Still shocked by conversations with my father.


For about a year now, I have been trying to interview my Dad about the civil war in Yugoslavia during the second world war, and why he was a refugee. He has never wanted to talk about it. But now he is dying, I am desperately trying to get him to talk. I visit at least once a week to see my Mum and Dad, sometimes Dad is too unwell or in too much physical pain, but occasionally I can get him to talk. It’s a difficult balance as it can make him very low talking about it and he is suffering from depression alongside his illness. But there are times when he wants to talk. As it’s so hit and miss, I’ve found that setting up a camera on a tripod is not good. He is more likely to talk if I use an iPhone or just tape his voice. It means that the quality of the recording is varied. My aim is, first of all, to understand  what happened. Then record it to pass it on. But also to make an art project of it that looks at empathy. What I’ve found though is it’s not that easy to control the content of interviews, unless you edit so much out for the sake of the aim, that it isn’t true to what was said. Creating empathy should be so easy, they were tortured and killed, Dad didn’t kill anyone, he was a child of 15 when he took up arms. However, what I’ve realised is that unless you actually walk in someone’s shoes, it’s so hard to have real empathy for  the emotions of that person. I will never understand what it’s actually like to go through a civil war, or a revolution, as I have never experienced it. The nearest I’ve come to a divided country is Brexit. I can try to imagine, but, the mere fact that I am still shocked by what my Dad says, shows how far away I still am from empathy.  Yesterday, when I asked him if he had any regrets from those times, thinking he might say something like he wished he hadn’t taken up arms, he said that he wished he had shot a few of them. This is my Dad, a man who I admire for being so kind, so patient, so even tempered. Of course he still hates them, they destroyed his life, took away his land, killed his friends and brother, killed hundreds of thousands of people in revenge massacres. Of course, the Communists would also still hate those that opposed them. Does civil war ever end? Or does it just get watered down and die out as the generations pass? Is that the only way a country can heal? The more I do this project, the more I think it should be about forgiveness, not empathy. Forgiveness, in a  Catholic country, the basis of confession for the Catholics. Tito was forgiven by the Catholic Church for the massacres, but why haven’t the Home Guard been forgiven? Why haven’t the British Government apologised for knowingly sending the Slovene Home Guard to their deaths? Or am I still missing some important information?  I can only research further. There’s still so much to learn.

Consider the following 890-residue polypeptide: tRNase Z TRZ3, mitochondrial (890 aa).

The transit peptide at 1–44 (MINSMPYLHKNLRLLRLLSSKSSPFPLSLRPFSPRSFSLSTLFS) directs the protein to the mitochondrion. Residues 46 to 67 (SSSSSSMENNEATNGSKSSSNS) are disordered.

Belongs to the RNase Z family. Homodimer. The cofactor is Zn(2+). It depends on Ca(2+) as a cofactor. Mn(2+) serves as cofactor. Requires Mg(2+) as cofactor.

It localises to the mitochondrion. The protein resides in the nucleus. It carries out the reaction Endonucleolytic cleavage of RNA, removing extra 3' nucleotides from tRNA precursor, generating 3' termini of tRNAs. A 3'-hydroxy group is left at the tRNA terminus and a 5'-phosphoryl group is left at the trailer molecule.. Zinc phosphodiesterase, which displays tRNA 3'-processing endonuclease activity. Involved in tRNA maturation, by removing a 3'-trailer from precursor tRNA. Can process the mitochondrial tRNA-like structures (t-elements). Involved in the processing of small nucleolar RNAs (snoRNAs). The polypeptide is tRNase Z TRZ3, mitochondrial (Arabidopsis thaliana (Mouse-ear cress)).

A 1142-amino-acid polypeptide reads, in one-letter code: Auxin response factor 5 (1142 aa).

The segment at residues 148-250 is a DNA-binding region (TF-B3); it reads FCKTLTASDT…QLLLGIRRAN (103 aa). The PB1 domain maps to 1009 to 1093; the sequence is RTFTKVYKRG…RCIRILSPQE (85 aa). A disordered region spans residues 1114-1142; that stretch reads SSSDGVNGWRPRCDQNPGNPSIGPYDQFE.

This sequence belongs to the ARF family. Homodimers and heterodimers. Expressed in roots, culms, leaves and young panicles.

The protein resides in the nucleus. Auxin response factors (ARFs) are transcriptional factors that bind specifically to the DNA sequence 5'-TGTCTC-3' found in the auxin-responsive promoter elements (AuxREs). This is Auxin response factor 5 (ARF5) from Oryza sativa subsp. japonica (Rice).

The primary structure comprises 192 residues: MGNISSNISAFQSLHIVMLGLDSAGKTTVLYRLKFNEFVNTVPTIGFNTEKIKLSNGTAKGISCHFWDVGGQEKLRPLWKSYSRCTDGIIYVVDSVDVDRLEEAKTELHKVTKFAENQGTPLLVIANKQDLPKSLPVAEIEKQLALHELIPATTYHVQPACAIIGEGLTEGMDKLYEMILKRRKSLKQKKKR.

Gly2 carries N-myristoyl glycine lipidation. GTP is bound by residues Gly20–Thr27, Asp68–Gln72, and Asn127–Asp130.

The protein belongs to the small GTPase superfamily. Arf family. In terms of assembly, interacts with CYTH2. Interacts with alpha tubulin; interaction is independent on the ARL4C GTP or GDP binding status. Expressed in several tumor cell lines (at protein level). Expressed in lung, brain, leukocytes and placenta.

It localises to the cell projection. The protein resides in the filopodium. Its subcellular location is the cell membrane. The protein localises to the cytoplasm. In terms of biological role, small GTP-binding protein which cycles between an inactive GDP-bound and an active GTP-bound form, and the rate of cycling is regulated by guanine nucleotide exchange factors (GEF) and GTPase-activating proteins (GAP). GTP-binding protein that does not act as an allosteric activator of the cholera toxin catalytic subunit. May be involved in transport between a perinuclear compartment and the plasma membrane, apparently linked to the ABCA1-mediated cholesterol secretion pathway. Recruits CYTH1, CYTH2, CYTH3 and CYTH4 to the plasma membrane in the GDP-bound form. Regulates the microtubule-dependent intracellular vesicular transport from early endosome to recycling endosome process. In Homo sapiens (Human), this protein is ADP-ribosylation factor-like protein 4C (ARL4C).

Author: Tina Reid Peršin

I am an artist working with photography. I like to work by using performance and then photographing the performance. I seem to be increasingly using the moving image alongside the photographs. I spent over 15 years working in mental health, whilst also practising art in a studio in Spitalfields market. I then became involved in regeneration projects and was one of the team who won a lottery grant for Hastings Pier to be rebuilt. I am now concentrating more on my art practice.

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